The event, organized by Appalachian and the Community Together and sponsored by the American Red Cross, lasted 11 hours in total, beginning at 8 a.m.
Bess Smith, an ACT blood drive committee member said the blood drive is growing with time. Though, ACT collected 1,317 pints of blood last year.
“This year we didn’t have as many people sign up before, but we had way more walk-ins,” Smith said. “We’re having a lot of word-of-mouth, which is really exciting.”
Smith said one pint can save three adult lives or six babies, which translates to a total of 3,795 adult lives or 7,590 babies saved by the blood collected during the 2014 drive.
“I think it’s important to give blood because it’s a really easy thing,” Smith said. “It’s kind of a small impact on your life but it can be a big impact on someone else’s life.”
ACT member Karson Collins was diagnosed with an autoimmune disorder this past summer and needed blood after getting sick. She said it allowed her to return to school for the fall semester.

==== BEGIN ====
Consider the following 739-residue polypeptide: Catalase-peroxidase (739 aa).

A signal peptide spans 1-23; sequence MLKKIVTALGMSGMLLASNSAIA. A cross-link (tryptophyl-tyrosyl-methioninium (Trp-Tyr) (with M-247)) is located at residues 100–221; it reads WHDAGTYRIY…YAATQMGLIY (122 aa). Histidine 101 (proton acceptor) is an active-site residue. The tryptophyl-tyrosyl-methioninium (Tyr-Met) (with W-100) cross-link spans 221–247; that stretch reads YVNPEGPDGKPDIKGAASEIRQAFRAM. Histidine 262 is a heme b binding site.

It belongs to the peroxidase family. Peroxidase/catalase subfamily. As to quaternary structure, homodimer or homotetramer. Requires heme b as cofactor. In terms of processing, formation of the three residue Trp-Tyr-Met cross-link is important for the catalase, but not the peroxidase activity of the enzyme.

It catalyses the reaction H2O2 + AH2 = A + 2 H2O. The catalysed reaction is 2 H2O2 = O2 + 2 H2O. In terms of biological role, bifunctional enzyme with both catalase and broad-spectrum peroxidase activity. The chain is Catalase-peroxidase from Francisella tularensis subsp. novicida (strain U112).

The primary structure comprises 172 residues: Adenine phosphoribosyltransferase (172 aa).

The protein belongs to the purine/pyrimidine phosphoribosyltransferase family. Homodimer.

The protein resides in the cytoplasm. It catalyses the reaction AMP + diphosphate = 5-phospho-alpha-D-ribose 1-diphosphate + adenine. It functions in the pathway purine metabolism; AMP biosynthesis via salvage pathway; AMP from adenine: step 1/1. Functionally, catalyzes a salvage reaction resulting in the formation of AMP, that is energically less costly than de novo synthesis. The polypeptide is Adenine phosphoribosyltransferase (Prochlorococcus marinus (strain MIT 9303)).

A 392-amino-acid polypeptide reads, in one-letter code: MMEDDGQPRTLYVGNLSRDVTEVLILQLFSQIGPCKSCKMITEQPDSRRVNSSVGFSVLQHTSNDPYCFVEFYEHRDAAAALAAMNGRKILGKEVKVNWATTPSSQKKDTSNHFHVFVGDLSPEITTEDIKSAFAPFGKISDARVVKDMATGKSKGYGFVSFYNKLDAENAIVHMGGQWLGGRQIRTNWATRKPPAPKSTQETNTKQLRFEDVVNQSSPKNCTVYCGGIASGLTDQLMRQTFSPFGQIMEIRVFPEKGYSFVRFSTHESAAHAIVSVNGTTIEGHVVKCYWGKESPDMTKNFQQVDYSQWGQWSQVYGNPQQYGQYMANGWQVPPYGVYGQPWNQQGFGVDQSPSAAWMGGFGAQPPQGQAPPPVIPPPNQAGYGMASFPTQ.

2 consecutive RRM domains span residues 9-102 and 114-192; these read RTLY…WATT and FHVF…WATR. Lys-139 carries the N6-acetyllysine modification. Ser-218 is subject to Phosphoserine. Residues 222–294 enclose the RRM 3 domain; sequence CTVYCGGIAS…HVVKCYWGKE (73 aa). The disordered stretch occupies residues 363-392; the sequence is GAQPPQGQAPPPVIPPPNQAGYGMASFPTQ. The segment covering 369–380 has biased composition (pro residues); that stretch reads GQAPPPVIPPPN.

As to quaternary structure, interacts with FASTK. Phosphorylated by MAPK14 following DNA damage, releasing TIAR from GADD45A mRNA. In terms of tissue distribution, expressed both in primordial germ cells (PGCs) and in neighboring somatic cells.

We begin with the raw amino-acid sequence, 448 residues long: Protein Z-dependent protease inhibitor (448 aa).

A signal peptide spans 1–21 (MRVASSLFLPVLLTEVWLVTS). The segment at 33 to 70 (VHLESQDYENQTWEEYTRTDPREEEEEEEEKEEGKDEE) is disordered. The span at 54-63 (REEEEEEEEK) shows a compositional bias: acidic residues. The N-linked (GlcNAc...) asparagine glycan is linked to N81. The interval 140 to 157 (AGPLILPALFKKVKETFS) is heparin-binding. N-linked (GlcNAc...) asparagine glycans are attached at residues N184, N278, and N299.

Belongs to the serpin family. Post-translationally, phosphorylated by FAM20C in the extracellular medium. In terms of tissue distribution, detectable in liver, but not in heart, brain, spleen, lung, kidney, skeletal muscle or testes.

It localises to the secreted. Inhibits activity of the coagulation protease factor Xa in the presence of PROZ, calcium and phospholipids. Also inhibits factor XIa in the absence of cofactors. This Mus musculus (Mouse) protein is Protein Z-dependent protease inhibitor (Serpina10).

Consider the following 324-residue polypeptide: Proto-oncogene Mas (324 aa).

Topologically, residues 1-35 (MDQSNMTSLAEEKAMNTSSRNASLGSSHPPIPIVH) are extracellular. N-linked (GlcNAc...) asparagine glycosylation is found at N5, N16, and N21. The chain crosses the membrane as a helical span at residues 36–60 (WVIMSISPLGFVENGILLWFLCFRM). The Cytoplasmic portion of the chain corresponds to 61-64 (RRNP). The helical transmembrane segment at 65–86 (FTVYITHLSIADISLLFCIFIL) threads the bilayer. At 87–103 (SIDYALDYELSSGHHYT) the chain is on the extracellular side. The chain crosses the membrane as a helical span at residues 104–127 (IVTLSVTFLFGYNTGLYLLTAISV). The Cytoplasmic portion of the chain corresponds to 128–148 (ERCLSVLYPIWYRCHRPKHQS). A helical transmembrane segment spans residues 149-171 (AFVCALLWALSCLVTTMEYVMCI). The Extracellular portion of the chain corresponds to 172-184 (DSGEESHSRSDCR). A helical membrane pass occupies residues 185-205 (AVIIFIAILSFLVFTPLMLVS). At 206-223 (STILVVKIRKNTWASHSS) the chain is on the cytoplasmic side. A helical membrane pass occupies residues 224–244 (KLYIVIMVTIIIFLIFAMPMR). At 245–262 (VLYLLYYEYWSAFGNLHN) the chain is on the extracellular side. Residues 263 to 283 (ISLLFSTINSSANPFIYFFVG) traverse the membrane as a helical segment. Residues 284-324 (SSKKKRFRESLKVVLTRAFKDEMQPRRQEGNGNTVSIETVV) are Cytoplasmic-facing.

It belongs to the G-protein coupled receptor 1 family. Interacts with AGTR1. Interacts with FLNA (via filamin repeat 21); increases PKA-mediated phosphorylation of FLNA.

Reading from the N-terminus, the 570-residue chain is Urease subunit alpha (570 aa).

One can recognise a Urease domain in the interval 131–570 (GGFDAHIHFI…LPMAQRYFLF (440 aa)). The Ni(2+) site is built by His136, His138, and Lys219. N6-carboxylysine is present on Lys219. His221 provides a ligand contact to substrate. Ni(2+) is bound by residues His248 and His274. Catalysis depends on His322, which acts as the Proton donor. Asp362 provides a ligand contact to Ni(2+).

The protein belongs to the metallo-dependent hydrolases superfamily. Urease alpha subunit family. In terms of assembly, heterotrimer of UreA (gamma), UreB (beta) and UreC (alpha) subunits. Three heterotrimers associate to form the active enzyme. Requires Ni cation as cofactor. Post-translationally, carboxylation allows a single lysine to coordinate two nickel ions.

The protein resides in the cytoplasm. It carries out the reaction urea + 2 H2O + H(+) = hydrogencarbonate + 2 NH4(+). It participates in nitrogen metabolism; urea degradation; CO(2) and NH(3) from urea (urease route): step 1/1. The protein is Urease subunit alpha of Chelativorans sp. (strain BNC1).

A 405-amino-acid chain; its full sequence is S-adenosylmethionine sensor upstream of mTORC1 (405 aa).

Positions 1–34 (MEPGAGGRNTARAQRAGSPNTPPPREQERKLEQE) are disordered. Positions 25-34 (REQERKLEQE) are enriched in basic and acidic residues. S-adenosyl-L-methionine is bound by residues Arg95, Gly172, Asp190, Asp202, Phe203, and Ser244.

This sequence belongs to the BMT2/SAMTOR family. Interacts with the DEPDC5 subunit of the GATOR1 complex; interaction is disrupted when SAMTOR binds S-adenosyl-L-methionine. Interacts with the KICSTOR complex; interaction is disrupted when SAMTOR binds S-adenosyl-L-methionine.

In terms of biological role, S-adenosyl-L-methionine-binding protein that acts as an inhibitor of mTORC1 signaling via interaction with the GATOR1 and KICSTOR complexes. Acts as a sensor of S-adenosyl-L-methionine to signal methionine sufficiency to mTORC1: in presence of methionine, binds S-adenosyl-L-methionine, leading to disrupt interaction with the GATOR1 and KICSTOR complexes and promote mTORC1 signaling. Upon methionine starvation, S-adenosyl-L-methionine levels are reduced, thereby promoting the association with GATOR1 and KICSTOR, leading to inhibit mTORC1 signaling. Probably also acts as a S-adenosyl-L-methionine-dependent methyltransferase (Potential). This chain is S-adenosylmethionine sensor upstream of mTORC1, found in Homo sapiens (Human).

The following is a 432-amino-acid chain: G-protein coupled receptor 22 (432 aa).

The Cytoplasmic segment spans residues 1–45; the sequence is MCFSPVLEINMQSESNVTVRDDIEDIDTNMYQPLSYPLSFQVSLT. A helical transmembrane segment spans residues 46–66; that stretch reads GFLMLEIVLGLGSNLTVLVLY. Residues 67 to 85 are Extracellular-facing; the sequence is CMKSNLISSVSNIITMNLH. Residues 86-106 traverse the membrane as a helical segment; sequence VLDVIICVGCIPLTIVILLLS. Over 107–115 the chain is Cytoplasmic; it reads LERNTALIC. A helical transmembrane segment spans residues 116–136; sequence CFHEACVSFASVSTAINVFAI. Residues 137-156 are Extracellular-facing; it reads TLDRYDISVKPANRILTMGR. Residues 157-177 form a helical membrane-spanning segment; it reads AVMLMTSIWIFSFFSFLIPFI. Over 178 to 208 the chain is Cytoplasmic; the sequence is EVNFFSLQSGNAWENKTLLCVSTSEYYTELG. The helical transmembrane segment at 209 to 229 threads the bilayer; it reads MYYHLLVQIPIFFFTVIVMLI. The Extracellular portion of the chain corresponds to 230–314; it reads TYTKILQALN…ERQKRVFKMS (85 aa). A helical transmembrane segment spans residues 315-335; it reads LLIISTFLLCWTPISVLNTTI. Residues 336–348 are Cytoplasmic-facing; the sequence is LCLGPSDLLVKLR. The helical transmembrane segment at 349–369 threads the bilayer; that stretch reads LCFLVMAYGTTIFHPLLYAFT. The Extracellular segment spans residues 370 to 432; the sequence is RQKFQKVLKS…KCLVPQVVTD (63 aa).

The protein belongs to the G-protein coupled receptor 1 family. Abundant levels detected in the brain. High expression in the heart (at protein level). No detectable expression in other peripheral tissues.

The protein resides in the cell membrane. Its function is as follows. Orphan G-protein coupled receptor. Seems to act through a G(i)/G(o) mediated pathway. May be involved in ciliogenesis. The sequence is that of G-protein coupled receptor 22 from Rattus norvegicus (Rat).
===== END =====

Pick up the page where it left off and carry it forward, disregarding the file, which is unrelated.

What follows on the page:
“I don’t think anybody ever thinks they’re going to need blood, or somebody they know is going to need blood,” Collins said. “You never think you’re going to be that person.”
Junior psychology major Moriah McTavish said she was donating blood because she hopes someone would do the same for her.
“If I needed blood, I’d hope there was someone out there who would be able to give it to me,” McTavish said.
Story: Thomas Culkin, Intern News Reporter